President James Stone called the meeting to order. Chaplain Eddie Cartwright gave the Invocation, Phil Newman led the pledge to the U.S. flag, Dave Whaley led the pledge to the Tennessee flag, and Owen Cook led the SAR flag pledge.
Among the guests were Taylor Lawson and Toika Sherlin. There were 52 in attendance at the meeting.
One new member, Dwight R. Reagan, was inducted by Stan Evans. President James Stone told about the Society rosette and presented the new member with one. There are still 10 other regular members to be sworn in. Most will be sworn in at the October meeting.
President Stone, assisted by Evans, awarded the prestigious Fire Safety Commendation to two firefighters recommended by their units.
They were Capt. Donnie Sherlin of the Cleveland Fire Department, and Commander Brent Bowles of Bradley County Fire Rescue.
Captain Donnie Sherlin was born in Cleveland on Dec. 31, 1961, to Roy R. Sherlin and Thelma Ross Sherlin (now deceased). He attended Waterville and Taylor elementary schools and graduated from Bradley Central High School. Sherlin is married to Toika Jones Sherlin of West Palm Beach, Fla. They have one son, Ross Sherlin.
Sherlin began his career with the Cleveland Fire Department on Feb. 1, 1981, and was the last firefighter hired by the late Chief Bill Ragsdale. He gradually climbed his way through the ranks. He was promoted to the position of driver/engineer in March 1984. He then obtained the rank of lieutenant on April 18, 1996, and was promoted to his present rank of captain in January 2008.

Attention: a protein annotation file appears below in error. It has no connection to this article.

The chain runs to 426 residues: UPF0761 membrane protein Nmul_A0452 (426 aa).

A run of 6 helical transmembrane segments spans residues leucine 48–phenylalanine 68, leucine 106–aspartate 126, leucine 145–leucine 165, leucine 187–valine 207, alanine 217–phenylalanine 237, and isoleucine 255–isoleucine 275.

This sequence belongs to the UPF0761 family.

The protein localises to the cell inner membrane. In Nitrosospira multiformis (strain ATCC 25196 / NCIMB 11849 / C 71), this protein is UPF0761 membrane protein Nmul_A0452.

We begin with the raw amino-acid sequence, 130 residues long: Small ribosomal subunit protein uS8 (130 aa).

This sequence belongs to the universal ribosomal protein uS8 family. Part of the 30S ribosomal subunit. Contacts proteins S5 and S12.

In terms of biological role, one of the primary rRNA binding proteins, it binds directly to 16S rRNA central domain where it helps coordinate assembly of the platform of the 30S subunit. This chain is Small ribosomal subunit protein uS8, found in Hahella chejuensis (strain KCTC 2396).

Sherlin was voted Firefighter of the Year by his peers in 1985. He is a charter member of the Cleveland Fire Department Honor Guard, where he eventually served as commander. In addition, he also received the William V. Ragsdale award in 2000 for exemplifying the traits and standards set forth by the Cleveland Honor Guard, which also honored former Chief Bill Ragsdale. Sherlin says he considers it an honor and privilege to serve the great citizens of Cleveland and Bradley County.
Commander Brent Bowles is a 20-year veteran of the fire service. Before serving in the public sector as a firefighter he served four years in the U.S. Navy aboard the USS Abraham Lincoln, working on the flight deck as an aircraft director as well as an aircraft firefighter. He was certified as a shipboard firefighter and attended many firefighting schools while serving in this capacity. After returning home, Bowles joined the ranks as a volunteer firefighter in October 1998 with Bradley County Fire Department and was a volunteer until July 2005. He was hired by what is now Bradley County Fire Rescue as a lieutenant and in 2007 was promoted to the rank of captain.